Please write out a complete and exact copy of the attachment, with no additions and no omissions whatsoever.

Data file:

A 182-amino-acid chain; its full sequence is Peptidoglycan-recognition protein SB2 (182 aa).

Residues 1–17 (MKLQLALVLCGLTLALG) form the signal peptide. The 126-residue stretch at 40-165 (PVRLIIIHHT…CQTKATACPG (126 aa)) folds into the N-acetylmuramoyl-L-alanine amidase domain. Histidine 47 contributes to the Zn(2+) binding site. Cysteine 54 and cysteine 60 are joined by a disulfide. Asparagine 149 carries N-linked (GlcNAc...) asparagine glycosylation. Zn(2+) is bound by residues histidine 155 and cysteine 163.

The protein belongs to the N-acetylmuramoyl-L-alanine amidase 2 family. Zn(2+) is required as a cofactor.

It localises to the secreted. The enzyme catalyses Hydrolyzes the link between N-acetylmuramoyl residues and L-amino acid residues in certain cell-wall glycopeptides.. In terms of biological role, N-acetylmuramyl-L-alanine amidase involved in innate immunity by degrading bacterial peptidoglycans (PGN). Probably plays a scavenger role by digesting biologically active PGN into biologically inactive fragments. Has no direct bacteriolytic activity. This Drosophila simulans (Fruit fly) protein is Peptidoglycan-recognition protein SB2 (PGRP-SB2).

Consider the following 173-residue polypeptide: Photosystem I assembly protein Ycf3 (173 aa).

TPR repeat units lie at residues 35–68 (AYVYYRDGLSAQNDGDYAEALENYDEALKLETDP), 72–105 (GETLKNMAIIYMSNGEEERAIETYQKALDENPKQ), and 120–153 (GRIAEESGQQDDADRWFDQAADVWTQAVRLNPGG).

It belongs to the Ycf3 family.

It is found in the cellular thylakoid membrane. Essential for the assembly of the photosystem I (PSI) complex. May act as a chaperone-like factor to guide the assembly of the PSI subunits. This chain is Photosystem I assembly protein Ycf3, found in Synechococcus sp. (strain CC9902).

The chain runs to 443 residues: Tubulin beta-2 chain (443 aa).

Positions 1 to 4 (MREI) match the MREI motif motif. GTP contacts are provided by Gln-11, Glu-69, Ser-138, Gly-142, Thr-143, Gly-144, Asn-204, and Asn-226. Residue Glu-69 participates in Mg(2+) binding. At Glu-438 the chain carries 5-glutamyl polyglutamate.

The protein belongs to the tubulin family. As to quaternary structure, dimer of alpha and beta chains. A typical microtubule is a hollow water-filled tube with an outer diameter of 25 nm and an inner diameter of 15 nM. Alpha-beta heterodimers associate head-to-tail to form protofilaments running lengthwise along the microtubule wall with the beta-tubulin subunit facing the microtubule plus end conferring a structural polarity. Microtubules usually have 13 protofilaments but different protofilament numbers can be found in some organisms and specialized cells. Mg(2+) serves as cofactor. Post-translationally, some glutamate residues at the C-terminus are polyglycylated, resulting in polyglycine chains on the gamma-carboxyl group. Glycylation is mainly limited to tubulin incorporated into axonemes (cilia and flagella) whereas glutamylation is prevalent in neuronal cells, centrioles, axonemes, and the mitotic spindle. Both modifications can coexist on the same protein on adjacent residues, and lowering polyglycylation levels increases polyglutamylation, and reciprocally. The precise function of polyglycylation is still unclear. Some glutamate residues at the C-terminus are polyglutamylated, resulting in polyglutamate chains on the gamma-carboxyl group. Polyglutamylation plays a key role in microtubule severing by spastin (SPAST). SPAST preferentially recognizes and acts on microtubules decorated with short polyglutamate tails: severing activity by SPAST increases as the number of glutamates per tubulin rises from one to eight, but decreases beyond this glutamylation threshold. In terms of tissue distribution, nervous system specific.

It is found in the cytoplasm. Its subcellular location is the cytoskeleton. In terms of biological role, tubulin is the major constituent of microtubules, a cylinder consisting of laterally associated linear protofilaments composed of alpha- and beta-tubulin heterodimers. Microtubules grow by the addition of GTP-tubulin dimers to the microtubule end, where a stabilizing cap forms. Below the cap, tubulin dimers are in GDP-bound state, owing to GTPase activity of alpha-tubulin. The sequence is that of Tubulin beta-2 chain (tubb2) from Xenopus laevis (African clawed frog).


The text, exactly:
A 182-amino-acid chain; its full sequence is Peptidoglycan-recognition protein SB2 (182 aa).

Residues 1–17 (MKLQLALVLCGLTLALG) form the signal peptide. The 126-residue stretch at 40-165 (PVRLIIIHHT…CQTKATACPG (126 aa)) folds into the N-acetylmuramoyl-L-alanine amidase domain. Histidine 47 contributes to the Zn(2+) binding site. Cysteine 54 and cysteine 60 are joined by a disulfide. Asparagine 149 carries N-linked (GlcNAc...) asparagine glycosylation. Zn(2+) is bound by residues histidine 155 and cysteine 163.

The protein belongs to the N-acetylmuramoyl-L-alanine amidase 2 family. Zn(2+) is required as a cofactor.

It localises to the secreted. The enzyme catalyses Hydrolyzes the link between N-acetylmuramoyl residues and L-amino acid residues in certain cell-wall glycopeptides.. In terms of biological role, N-acetylmuramyl-L-alanine amidase involved in innate immunity by degrading bacterial peptidoglycans (PGN). Probably plays a scavenger role by digesting biologically active PGN into biologically inactive fragments. Has no direct bacteriolytic activity. This Drosophila simulans (Fruit fly) protein is Peptidoglycan-recognition protein SB2 (PGRP-SB2).

Consider the following 173-residue polypeptide: Photosystem I assembly protein Ycf3 (173 aa).

TPR repeat units lie at residues 35–68 (AYVYYRDGLSAQNDGDYAEALENYDEALKLETDP), 72–105 (GETLKNMAIIYMSNGEEERAIETYQKALDENPKQ), and 120–153 (GRIAEESGQQDDADRWFDQAADVWTQAVRLNPGG).

It belongs to the Ycf3 family.

It is found in the cellular thylakoid membrane. Essential for the assembly of the photosystem I (PSI) complex. May act as a chaperone-like factor to guide the assembly of the PSI subunits. This chain is Photosystem I assembly protein Ycf3, found in Synechococcus sp. (strain CC9902).

The chain runs to 443 residues: Tubulin beta-2 chain (443 aa).

Positions 1 to 4 (MREI) match the MREI motif motif. GTP contacts are provided by Gln-11, Glu-69, Ser-138, Gly-142, Thr-143, Gly-144, Asn-204, and Asn-226. Residue Glu-69 participates in Mg(2+) binding. At Glu-438 the chain carries 5-glutamyl polyglutamate.

The protein belongs to the tubulin family. As to quaternary structure, dimer of alpha and beta chains. A typical microtubule is a hollow water-filled tube with an outer diameter of 25 nm and an inner diameter of 15 nM. Alpha-beta heterodimers associate head-to-tail to form protofilaments running lengthwise along the microtubule wall with the beta-tubulin subunit facing the microtubule plus end conferring a structural polarity. Microtubules usually have 13 protofilaments but different protofilament numbers can be found in some organisms and specialized cells. Mg(2+) serves as cofactor. Post-translationally, some glutamate residues at the C-terminus are polyglycylated, resulting in polyglycine chains on the gamma-carboxyl group. Glycylation is mainly limited to tubulin incorporated into axonemes (cilia and flagella) whereas glutamylation is prevalent in neuronal cells, centrioles, axonemes, and the mitotic spindle. Both modifications can coexist on the same protein on adjacent residues, and lowering polyglycylation levels increases polyglutamylation, and reciprocally. The precise function of polyglycylation is still unclear. Some glutamate residues at the C-terminus are polyglutamylated, resulting in polyglutamate chains on the gamma-carboxyl group. Polyglutamylation plays a key role in microtubule severing by spastin (SPAST). SPAST preferentially recognizes and acts on microtubules decorated with short polyglutamate tails: severing activity by SPAST increases as the number of glutamates per tubulin rises from one to eight, but decreases beyond this glutamylation threshold. In terms of tissue distribution, nervous system specific.

It is found in the cytoplasm. Its subcellular location is the cytoskeleton. In terms of biological role, tubulin is the major constituent of microtubules, a cylinder consisting of laterally associated linear protofilaments composed of alpha- and beta-tubulin heterodimers. Microtubules grow by the addition of GTP-tubulin dimers to the microtubule end, where a stabilizing cap forms. Below the cap, tubulin dimers are in GDP-bound state, owing to GTPase activity of alpha-tubulin. The sequence is that of Tubulin beta-2 chain (tubb2) from Xenopus laevis (African clawed frog).